Around this time of year, a meme resurfaces online that shows a glum, tuque bearing cartoon who ponders: "__The air hurts my face―why am I living where the air hurts my face?" Frankly, that's a damn good question. In Canada, January is a month that grants us a few meager hours of daylight, pollutes the world with waterproof wear, and turns so bloody cold outside that our iPhones go from 100 to zero, real quick. But in Montreal, the air peeling away your skin is not an excuse to evade a party. It's more of a reason to party.
Igloofest, started this weekend, January 16-18, the first of four weekends of the valiant, outdoor winter dance music festival that makes the Bonhomme Carnaval look like peasantry. Each January, the Old Port of Montreal transforms into a beacon of partying; one the weak have long abandoned for legwarmers and Netflix binges. What started as a single weekend back in 2007 by the organizers of Piknic Electronik has since developed into a critically acclaimed event by both snow revelers and artists. This year will be Igloofest's ninth and their roster boasts of names like Loco Dice, Oliver Heldens, Justin Martin, Flosstradamus, John Digweed, Keys N Krates, Tiga, and Dubfire over the next month.
This year's inaugural weekend kicked off on Friday with Detroit Swindle and Gui Boratto, but Saturday's Dirtybird charged lineup enticed quite a few more heavily layered fans to the Old Port.
Weaving through ice sculptures and snowball fights, the sounds of Talal & Zoi ricocheted through the bitter air and forced blood back to our extremities. For the prototypical flower crowned kings and queens, -25 degrees is a cruel and unforgiving temperature that rattles your jaw for more than the obvious reasons. Dancers needed a reason to keep moving and an even better reason to stay outside. So the up-tempo joys of J.Phlip and Kill Frenzy's back-to-back set were a godsend to our blood flow. Tech-house, techno and deep house rang through the grounds and invigorated frigid patrons and volunteers―even those whizzing down the ice slide were grooving along.
Justin Martin's set gave impetus to the final stretch of the subzero evening. Fresh off a stint on the infamous Holy Ship!, and Mexico's BPM Justin worked the fervent crowd into over-drive with his deep sub bass, bizarre samples and organic beats. The pseudo Vine star teased us with his track off the forthcoming commemorative album for DirtyBird Records, Dirtybird 10, called "Function." For anyone who's had the album's previews on loop like we have, the surprise was an instant highlight.
Igloofest prides itself on being slightly genre selective. Its main focus has been with house and techno, but it has nourished many nights with bass. It was on Sunday that the bass crowd took Igloofest domination.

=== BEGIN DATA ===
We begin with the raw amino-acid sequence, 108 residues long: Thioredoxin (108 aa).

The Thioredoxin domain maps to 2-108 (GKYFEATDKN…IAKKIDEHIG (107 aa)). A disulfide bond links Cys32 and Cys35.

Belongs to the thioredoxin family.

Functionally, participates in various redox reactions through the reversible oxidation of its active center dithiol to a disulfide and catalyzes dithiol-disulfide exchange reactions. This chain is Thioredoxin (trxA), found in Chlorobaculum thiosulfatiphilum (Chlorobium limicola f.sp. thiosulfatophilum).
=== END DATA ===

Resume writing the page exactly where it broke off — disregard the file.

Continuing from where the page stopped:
After Saturday's unbearable wind chill, the temperature on Sunday had risen significantly. The crowd came back with a vengeance and thrust their gloves up to Gaslamp Killer's absurd set of psych-rock, live scratching and J-Dilla. Flosstradamus drew a rowdy bunch who, unlike the shivering on Saturday, treasured the carpets of snow that unrelentingly came down from gates open to gates close. The HDY Boys laid out a set loyal to their hip-hop disciples, whose response to the proverbial "Original Don" was to initiate a slushy mosh pit of bouncing tuque pom-poms. It was sloppy, yet picturesque scene of soaked scalps and strewn Sapporo's.
To help alleviate the urge to profess your love for 'the coco' while with #HDYNATION, the more underground, deep house tinted sets by Montrealers Project Pablo, Karl Chulo and Thomas White were readily available at the Scène Vidéotron Mobile stage throughout both nights. (Hallelujah.)
Winter is visibly at the core of this festival, thus appropriate attire is compulsory. As a woman who has conquered her fair share of festivals that resemble petty catwalks, I found the sweeping snowsuit apparel was sacred. All the typical woes that put a strain on happy festival-ing melt away when surrounded by fellow down-feather Michelin men and women.
And if you're looking for a real ice-breaker, toss on a Sapporo sumo-suit and try your hand at a three-on-three hockey match. Inflating your body's circumference an extra 15 inches (to the point where you can't see your own feet), while whacking at a puck, will provide bruises and new buddies.
It's not just us Canadians who defy Mother Nature at Igloofest. A herd of men cocooned each other with flags and jumped in unison chanting "__Me-xi-co! Me-xi-co!" A trio of 18-year-old Brazilian girls were proudly telling everyone in the girl's washroom how thrilled they were to be in Canada. Even a couple American flags were spotted blanketing those trembling by the fire pit roasting marshmallows.
This is only the beginning, as Igloofest continues for three more weekends and host some of the industry's most distinguished talent in a city otherwise off limits this time of year. Don't let this review stifle the hope for a reprisal―there is plenty more time to make snow angels via two-stepping.
Overall, there is a feeling of rebelliousness to Igloofest―a defiance of climate, a test of will, the ultimate showdown of ravers versus the natural elements. From far and wide, the True North, strong and free will continue to party on our own terms. Eh?
Igloofest will continue on January 23-25, January 30-February 1, and February 6-8. You can grab tickets here.
All photos by Arthur Rad